NEW ORLEANS, LA–Today, the New Orleans Health Department and the LSU School of Public Health celebrated the launch of the Best Babies Zone (BBZ), an innovative, multi-sector approach that mobilizes local partners in defined neighborhood zones to ensure that all babies have the best chance to thrive and reach their full potential.
Over the next 10 years, Hollygrove residents, Healthy Start New Orleans, Louisiana State University Health Sciences Center and community-based agencies will work together to address health, economics, education and community systems to support better and healthier outcomes in the community.
New Orleans is one of three cities selected nationally by the Kellogg Foundation to implement a Best Babies Zone and work in partnership with national leaders to change outcomes for families. The other selected cities were Cincinnati, Ohio and Oakland, California.
“Best Babies Zone is another exciting example of how New Orleans is leading the nation as an innovator in improving the public’s health,” said Dr. Karen DeSalvo, the City’s Health Commissioner. “Through this project, we have a unique opportunity to achieve collective impact and improve birth outcomes in Hollygrove.
“Creating a Best Babies Zone allows us to address social determinants of health that are outside of the medical care of patients---and to focus on the fundamentals of health—safe living environments, healthy food, adequate education and economic opportunity,” said Dr. Rebekah Gee, Assistant Professor of Public Health and Obstetrics and Gynecology at Louisiana State University and co-principal investigator of the grant.
In 2012, nearly 20% of babies born in a three-quarter mile section of the Hollygrove neighborhood were born with low birth weights, or weighing less than 5 pounds, 8 ounces. By comparison, 12.8% of infants born last year in Orleans Parish were low birth weight. And at 10.4%, Louisiana is tied with Mississippi as the state with the highest rates of low birth weight babies.
The work of the Best Babies Zone has already begun, with early successes including a health fair, outreach to connect residents with social and health services, outreach to local childcare providers and targeted outreach to substance abusers and mothers in an area that is a hotspot for violent crime and drug use and a employment seminar for residents in partnership with JOB1/ the Mayor’s Office of Workforce Development.
Today’s official launch was attended by local health officials and BBZ partners including representatives from Trinity Christian Community Center, New Orleans Health Department, Louisiana State University Health Science Center, and Carrollton-Hollygrove Community Development Corporation.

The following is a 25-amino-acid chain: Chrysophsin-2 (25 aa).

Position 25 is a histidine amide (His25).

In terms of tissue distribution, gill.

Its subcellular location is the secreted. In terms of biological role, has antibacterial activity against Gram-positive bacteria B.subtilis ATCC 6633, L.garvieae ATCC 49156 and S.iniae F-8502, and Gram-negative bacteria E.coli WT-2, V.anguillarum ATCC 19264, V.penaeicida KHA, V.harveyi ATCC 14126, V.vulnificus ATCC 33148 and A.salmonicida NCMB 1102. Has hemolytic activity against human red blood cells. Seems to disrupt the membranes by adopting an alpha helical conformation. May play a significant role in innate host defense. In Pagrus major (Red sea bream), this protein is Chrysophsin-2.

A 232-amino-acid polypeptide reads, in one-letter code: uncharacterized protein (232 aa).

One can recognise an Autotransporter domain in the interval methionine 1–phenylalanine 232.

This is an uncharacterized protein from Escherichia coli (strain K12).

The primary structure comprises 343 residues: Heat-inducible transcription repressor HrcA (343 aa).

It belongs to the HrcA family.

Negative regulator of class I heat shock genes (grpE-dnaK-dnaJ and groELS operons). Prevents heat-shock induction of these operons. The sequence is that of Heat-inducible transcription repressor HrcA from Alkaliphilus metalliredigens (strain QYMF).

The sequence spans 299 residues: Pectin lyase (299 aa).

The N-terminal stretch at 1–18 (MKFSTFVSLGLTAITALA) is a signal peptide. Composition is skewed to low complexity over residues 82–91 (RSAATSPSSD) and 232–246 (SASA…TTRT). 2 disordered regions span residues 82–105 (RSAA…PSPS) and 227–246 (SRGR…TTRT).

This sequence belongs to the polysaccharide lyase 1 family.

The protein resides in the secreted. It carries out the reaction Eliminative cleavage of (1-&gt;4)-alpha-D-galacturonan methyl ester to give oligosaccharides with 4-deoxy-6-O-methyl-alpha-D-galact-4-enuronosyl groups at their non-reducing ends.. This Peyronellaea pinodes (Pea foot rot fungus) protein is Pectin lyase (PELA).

The special guest was Mario Drummonds, Executive Director of the Northern Manhattan Perinatal Project (NMPP) and co-creator of the NMPP’s birth outcome model, parts of which helped reduce infant mortality by 20% in Harlem with a zonal approach.
“The Best Baby Zone approach to MCH practice has the potential to improve women's health and birth outcomes at the local level in New Orleans,” Drummonds said. “Women living in Harlem 15 years ago experienced violence in the form of a high infant mortality and low birth weight rates and women entering prenatal care in the third trimester. We started from the bottom now we are here based on hard work, adhering to a strategy and working with systems and women to change their behaviors to improve the health of the community.”
About Healthy Start
The mission of Healthy Start New Orleans is to promote healthy communities by nurturing healthy pregnancies, healthy babies, and healthy families. We envision healthy families and communities who are empowered, independent, and supported by a network of strong partners agencies. We offer outreach, health education, teen, male, and grandparent programs, and case management services to help families who are pregnant or have a child under two years old get off to a good start and have a healthy start in life. Healthy Start New Orleans is supported in part by project H49MC00099-07-0, U.S. Department of Health and Human Services Resources and Services Administration Maternal & Child Bureau (Title V-Social Security).